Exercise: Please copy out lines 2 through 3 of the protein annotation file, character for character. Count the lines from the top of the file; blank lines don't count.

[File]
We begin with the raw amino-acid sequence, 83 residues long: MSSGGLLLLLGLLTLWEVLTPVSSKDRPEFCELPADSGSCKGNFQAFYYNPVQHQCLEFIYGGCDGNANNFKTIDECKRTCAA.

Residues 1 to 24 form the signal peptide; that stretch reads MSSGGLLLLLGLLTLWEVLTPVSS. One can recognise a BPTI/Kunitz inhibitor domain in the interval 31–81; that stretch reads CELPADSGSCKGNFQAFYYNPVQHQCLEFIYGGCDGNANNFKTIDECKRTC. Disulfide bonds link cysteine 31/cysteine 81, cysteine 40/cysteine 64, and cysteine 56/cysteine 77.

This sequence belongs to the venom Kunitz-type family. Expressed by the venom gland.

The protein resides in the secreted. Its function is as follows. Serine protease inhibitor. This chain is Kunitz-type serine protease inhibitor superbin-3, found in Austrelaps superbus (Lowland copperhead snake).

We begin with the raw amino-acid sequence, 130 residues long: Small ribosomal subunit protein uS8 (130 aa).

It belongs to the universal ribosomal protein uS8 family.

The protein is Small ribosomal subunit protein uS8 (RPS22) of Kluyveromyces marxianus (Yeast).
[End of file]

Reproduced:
Residues 1 to 24 form the signal peptide; that stretch reads MSSGGLLLLLGLLTLWEVLTPVSS. One can recognise a BPTI/Kunitz inhibitor domain in the interval 31–81; that stretch reads CELPADSGSCKGNFQAFYYNPVQHQCLEFIYGGCDGNANNFKTIDECKRTC. Disulfide bonds link cysteine 31/cysteine 81, cysteine 40/cysteine 64, and cysteine 56/cysteine 77.

This sequence belongs to the venom Kunitz-type family. Expressed by the venom gland.